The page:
In part 4, we learned from Ohm’s law that resistance reduces the amount of current that flows through a circuit, but it turns out, voltage is also reduced.
Kirchhoff’s voltage law states that the sum of all voltage drops around a circuit loop is equal to the sum of all voltage sources. In other words, if we had a circuit loop as in following illustration, with a
5V voltage source, the total drop in voltage across all the resistors would be
Algebraically, we can express this as:
Vs = V1 + V2 + V3
V1 represents the voltage drop at
R1, and so forth.
This means that at point
A, relative to ground, the voltage would be
5V, and at point
D, the voltage is
OV. It turns out, that the voltage through each resistor is proportionate to that resistor’s part of the overall resistance. So if that resistance represents one half of the total resistance, then the voltage drop through that resistor will also be half of the total voltage drop, or
5V * .5 = 2.5V.
Deriving from Ohm’s Law
We can calculate Kirchhoff’s voltage law from Ohm’s law.
Recall that in a series resistance, each resistor experiences the same amount of current:
In this case, the total resistance (series resistances are additive), is
20Ω, therefore the current is:
Given: I = V / R Therefore: I = 5V / 20Ω = 0.25A = 250mA
So each resistor sees
0.25A of current.
Now, recalling Ohm’s law solved for voltage (
V = I * R), we can calculate the voltage drop for that current at each resistor:
R1 Voltage = 0.25A * 2Ω = 0.5V R2 Voltage = 0.25A * 6Ω = 1.5V R3 Voltage = 0.25A * 12Ω = 3V
If we add each of these voltage drops up:
Total voltage drops = 0.5V + 1.5V + 3V = 5V = Voltage Source
The total amount of voltage drop is the exact same amount as the voltage source!
Revisiting the previous circuit, if we put a voltmeter between points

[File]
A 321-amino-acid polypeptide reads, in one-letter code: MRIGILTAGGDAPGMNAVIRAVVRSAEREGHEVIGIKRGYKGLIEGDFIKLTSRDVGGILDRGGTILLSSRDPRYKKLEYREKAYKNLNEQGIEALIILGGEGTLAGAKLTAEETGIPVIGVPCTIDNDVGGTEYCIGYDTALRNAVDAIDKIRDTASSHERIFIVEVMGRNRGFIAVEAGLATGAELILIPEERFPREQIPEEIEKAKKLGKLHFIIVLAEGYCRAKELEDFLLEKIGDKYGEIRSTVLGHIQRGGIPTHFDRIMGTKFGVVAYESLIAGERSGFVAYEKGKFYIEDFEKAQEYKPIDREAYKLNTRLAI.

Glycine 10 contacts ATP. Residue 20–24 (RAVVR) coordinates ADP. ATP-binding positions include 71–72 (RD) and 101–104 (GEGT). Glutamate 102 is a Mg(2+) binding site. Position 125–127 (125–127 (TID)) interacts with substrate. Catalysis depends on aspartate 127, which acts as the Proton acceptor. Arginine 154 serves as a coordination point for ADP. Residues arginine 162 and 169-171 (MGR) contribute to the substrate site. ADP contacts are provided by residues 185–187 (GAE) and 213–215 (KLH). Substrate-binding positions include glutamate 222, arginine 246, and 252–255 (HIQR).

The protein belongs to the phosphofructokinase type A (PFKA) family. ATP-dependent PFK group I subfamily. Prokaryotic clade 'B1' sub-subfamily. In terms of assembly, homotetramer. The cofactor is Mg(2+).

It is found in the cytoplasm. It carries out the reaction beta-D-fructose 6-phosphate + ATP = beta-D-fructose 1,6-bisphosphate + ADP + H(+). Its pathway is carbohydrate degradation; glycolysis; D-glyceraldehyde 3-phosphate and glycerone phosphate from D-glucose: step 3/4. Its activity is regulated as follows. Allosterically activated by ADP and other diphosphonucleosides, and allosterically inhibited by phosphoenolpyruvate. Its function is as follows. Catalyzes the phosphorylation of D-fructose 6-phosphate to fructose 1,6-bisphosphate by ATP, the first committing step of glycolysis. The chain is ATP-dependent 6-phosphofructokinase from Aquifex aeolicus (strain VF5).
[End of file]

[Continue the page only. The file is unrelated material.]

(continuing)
D, and ground, we’d get
This is because the voltage drop is removed from the source voltage to get the output voltage after each resistor:
B -> Common/Ground = 5V - 3V = 2V C -> Common = 2V - 1.5V = .5V D -> Common = .5V - .5V = 0V
Voltage drop is often referred to as forward voltage (Vf). In many components, their voltage drop is actually the same amount of voltage that they require to work. For example, lights such as LEDs require a particular forward voltage to be met in order for them to have enough energy to work.
Simplifying Series Resistance
Since we know that resistors in series are additive, if we want to know the voltage drop at any point between resistors in series (as in the above diagram), we can simplify the previous circuit by considering any series resistances as a single resistor by adding them up, as illustrated in the following circuit diagram:
Note that the sigma (
∑) symbol means mathematical sum, and
Simplifying circuits by combining resistances is a common way to analyze circuits because it makes them more practical to deal with. In fact, when dealing with circuits, we often simplify them into single values that describe their overall resistance and capacitance, which we’ll explore later. By simplifying circuits, we can more effectively design complex systems that incorporate multiple circuits into a larger design.
Using the same numbers from before, calculate the forward voltage (voltage drop) at
Given: Vf = I * R1 Therefore: Vf = 0.25A * 18Ω = 4.5V
That means that there is only
0.5V from the original
5V of electromotive force at point
B, since we have to remove the drop from the source voltage:
V (at point B) = 5V - 4.5 = 0.5V
Voltage Drop (Vf) of R2 is Vout
0.5V is also the voltage drop from
C. This becomes a little clearer if we simplify the circuit diagram even further:
In this case, we see that
Vout = VS - R1Vf and
R2Vf = VS - R1Vf, which means that
Vout = R2Vf. Therefore, if we want to calculate
Vout, we can simplify things by calculating the voltage drop of
Voltage Drop is Proportionate
Because Ohm’s law is proportionate, the ratio of resistances determines how much the voltage is reduced at each interval. We can prove this by starting with Ohm’s law, solved for
Given: I = V / R Therefore I = Vs / (R1 + R2)
R2Vf, we solve for the voltage drop (
R2 and substitute
Vs / (R1 + R2) in for
Given: R2Vf = I * R2 And: I = Vs / (R1 + R2) Therefore: Vout = R2VF = (Vs / (R1 + R2)) * R2
We can test this using the values from before:
R2Vf = (5v / (18Ω + 2Ω)) * 2Ω = 0.5V
Next - Voltage Division